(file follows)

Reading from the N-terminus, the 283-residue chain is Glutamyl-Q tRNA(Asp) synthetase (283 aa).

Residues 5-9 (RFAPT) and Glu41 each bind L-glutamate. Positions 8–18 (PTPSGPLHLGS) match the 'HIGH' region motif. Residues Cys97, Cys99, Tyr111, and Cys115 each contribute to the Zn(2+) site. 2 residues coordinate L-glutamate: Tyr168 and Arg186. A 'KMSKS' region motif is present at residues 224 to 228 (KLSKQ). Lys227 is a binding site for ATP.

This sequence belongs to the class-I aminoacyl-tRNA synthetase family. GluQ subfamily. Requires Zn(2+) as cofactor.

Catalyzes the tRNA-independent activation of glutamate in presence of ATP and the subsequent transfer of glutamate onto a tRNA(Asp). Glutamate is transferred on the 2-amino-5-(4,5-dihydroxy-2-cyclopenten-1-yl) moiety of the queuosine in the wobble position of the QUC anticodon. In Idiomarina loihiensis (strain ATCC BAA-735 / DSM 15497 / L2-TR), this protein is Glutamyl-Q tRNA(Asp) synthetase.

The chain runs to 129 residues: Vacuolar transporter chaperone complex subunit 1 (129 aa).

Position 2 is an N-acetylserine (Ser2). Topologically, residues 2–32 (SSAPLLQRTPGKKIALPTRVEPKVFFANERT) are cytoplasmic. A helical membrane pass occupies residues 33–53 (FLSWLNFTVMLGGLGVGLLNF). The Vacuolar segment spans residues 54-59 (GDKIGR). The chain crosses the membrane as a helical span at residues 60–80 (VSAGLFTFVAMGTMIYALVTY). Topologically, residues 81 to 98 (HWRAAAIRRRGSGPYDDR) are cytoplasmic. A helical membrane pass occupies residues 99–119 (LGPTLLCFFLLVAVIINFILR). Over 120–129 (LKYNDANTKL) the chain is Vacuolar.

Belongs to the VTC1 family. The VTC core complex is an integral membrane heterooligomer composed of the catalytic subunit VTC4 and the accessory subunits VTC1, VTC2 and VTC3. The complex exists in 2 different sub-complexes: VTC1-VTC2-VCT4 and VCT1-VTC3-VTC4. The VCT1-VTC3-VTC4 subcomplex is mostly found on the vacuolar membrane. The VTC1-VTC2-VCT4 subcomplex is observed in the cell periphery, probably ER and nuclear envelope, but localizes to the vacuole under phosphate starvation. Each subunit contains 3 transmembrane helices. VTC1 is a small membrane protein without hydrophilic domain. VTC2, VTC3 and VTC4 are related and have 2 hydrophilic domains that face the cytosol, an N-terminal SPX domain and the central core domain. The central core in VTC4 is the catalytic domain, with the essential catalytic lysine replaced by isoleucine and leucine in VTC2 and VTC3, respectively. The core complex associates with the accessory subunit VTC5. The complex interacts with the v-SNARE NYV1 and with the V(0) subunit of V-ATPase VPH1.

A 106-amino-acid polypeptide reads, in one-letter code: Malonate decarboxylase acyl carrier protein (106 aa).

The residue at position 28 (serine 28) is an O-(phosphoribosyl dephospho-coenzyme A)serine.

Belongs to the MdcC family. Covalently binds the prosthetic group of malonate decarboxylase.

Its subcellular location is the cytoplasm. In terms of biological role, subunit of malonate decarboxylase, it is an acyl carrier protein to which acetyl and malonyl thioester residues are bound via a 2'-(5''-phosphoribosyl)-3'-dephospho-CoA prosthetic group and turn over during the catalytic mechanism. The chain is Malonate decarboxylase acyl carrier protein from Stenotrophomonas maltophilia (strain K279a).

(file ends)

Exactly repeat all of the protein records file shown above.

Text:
Reading from the N-terminus, the 283-residue chain is Glutamyl-Q tRNA(Asp) synthetase (283 aa).

Residues 5-9 (RFAPT) and Glu41 each bind L-glutamate. Positions 8–18 (PTPSGPLHLGS) match the 'HIGH' region motif. Residues Cys97, Cys99, Tyr111, and Cys115 each contribute to the Zn(2+) site. 2 residues coordinate L-glutamate: Tyr168 and Arg186. A 'KMSKS' region motif is present at residues 224 to 228 (KLSKQ). Lys227 is a binding site for ATP.

This sequence belongs to the class-I aminoacyl-tRNA synthetase family. GluQ subfamily. Requires Zn(2+) as cofactor.

Catalyzes the tRNA-independent activation of glutamate in presence of ATP and the subsequent transfer of glutamate onto a tRNA(Asp). Glutamate is transferred on the 2-amino-5-(4,5-dihydroxy-2-cyclopenten-1-yl) moiety of the queuosine in the wobble position of the QUC anticodon. In Idiomarina loihiensis (strain ATCC BAA-735 / DSM 15497 / L2-TR), this protein is Glutamyl-Q tRNA(Asp) synthetase.

The chain runs to 129 residues: Vacuolar transporter chaperone complex subunit 1 (129 aa).

Position 2 is an N-acetylserine (Ser2). Topologically, residues 2–32 (SSAPLLQRTPGKKIALPTRVEPKVFFANERT) are cytoplasmic. A helical membrane pass occupies residues 33–53 (FLSWLNFTVMLGGLGVGLLNF). The Vacuolar segment spans residues 54-59 (GDKIGR). The chain crosses the membrane as a helical span at residues 60–80 (VSAGLFTFVAMGTMIYALVTY). Topologically, residues 81 to 98 (HWRAAAIRRRGSGPYDDR) are cytoplasmic. A helical membrane pass occupies residues 99–119 (LGPTLLCFFLLVAVIINFILR). Over 120–129 (LKYNDANTKL) the chain is Vacuolar.

Belongs to the VTC1 family. The VTC core complex is an integral membrane heterooligomer composed of the catalytic subunit VTC4 and the accessory subunits VTC1, VTC2 and VTC3. The complex exists in 2 different sub-complexes: VTC1-VTC2-VCT4 and VCT1-VTC3-VTC4. The VCT1-VTC3-VTC4 subcomplex is mostly found on the vacuolar membrane. The VTC1-VTC2-VCT4 subcomplex is observed in the cell periphery, probably ER and nuclear envelope, but localizes to the vacuole under phosphate starvation. Each subunit contains 3 transmembrane helices. VTC1 is a small membrane protein without hydrophilic domain. VTC2, VTC3 and VTC4 are related and have 2 hydrophilic domains that face the cytosol, an N-terminal SPX domain and the central core domain. The central core in VTC4 is the catalytic domain, with the essential catalytic lysine replaced by isoleucine and leucine in VTC2 and VTC3, respectively. The core complex associates with the accessory subunit VTC5. The complex interacts with the v-SNARE NYV1 and with the V(0) subunit of V-ATPase VPH1.

A 106-amino-acid polypeptide reads, in one-letter code: Malonate decarboxylase acyl carrier protein (106 aa).

The residue at position 28 (serine 28) is an O-(phosphoribosyl dephospho-coenzyme A)serine.

Belongs to the MdcC family. Covalently binds the prosthetic group of malonate decarboxylase.

Its subcellular location is the cytoplasm. In terms of biological role, subunit of malonate decarboxylase, it is an acyl carrier protein to which acetyl and malonyl thioester residues are bound via a 2'-(5''-phosphoribosyl)-3'-dephospho-CoA prosthetic group and turn over during the catalytic mechanism. The chain is Malonate decarboxylase acyl carrier protein from Stenotrophomonas maltophilia (strain K279a).